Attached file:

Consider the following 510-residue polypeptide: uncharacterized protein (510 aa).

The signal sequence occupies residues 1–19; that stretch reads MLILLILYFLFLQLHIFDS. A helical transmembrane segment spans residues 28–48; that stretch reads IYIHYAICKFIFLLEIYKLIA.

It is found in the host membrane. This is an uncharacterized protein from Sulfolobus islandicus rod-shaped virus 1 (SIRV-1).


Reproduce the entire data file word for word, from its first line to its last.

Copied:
Consider the following 510-residue polypeptide: uncharacterized protein (510 aa).

The signal sequence occupies residues 1–19; that stretch reads MLILLILYFLFLQLHIFDS. A helical transmembrane segment spans residues 28–48; that stretch reads IYIHYAICKFIFLLEIYKLIA.

It is found in the host membrane. This is an uncharacterized protein from Sulfolobus islandicus rod-shaped virus 1 (SIRV-1).